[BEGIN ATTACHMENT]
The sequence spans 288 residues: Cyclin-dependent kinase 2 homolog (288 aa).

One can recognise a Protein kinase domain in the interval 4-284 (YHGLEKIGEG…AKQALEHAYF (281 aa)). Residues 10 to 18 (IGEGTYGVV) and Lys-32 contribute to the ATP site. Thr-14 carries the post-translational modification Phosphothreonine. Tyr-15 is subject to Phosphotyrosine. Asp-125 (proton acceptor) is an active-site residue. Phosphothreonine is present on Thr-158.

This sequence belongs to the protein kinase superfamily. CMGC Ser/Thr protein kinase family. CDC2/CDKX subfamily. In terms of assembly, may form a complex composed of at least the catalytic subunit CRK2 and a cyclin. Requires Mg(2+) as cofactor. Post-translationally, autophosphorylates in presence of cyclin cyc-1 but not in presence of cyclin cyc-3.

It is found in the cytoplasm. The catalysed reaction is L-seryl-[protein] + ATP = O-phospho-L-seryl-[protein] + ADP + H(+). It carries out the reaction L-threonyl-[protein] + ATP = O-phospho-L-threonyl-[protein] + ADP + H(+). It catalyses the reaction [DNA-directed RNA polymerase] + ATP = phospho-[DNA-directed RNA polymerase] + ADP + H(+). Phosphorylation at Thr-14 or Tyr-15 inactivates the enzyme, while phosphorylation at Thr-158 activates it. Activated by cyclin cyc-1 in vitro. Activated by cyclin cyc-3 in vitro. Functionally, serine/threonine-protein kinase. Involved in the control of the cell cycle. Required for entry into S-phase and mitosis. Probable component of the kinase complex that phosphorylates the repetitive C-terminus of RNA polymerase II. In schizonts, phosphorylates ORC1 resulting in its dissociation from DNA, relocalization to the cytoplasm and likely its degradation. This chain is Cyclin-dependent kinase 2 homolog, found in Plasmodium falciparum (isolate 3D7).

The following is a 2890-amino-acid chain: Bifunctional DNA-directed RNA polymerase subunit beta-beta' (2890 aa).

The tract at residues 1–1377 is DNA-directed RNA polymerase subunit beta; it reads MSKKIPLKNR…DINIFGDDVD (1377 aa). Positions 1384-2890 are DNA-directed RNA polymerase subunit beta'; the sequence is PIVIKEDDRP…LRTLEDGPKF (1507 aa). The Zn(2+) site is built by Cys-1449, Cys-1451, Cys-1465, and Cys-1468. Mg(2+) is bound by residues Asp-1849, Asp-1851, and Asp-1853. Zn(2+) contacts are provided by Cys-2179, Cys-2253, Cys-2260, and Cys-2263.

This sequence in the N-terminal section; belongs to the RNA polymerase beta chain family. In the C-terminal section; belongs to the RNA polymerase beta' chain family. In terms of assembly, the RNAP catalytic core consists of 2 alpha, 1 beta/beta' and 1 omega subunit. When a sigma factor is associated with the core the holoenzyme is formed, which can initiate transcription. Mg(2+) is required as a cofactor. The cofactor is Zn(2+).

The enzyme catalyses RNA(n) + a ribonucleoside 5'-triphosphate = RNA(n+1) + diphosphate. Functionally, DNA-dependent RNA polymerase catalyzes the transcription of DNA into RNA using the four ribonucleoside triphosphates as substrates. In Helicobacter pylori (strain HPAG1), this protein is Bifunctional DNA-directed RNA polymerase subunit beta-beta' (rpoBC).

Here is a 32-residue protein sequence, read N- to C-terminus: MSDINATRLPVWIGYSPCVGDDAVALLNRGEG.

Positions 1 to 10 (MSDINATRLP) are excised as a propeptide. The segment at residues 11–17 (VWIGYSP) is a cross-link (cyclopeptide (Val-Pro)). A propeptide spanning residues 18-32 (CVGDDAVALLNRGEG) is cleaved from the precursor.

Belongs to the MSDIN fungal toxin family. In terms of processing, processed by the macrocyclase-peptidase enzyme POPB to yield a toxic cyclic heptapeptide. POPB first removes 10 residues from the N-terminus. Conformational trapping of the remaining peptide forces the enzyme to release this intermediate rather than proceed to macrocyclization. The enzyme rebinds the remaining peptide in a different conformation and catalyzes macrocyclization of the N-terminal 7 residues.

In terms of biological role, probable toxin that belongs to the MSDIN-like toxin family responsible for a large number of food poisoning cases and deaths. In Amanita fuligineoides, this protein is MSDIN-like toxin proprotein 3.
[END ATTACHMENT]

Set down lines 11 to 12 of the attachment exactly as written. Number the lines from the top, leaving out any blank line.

Belongs to the MSDIN fungal toxin family. In terms of processing, processed by the macrocyclase-peptidase enzyme POPB to yield a toxic cyclic heptapeptide. POPB first removes 10 residues from the N-terminus. Conformational trapping of the remaining peptide forces the enzyme to release this intermediate rather than proceed to macrocyclization. The enzyme rebinds the remaining peptide in a different conformation and catalyzes macrocyclization of the N-terminal 7 residues.

In terms of biological role, probable toxin that belongs to the MSDIN-like toxin family responsible for a large number of food poisoning cases and deaths. In Amanita fuligineoides, this protein is MSDIN-like toxin proprotein 3.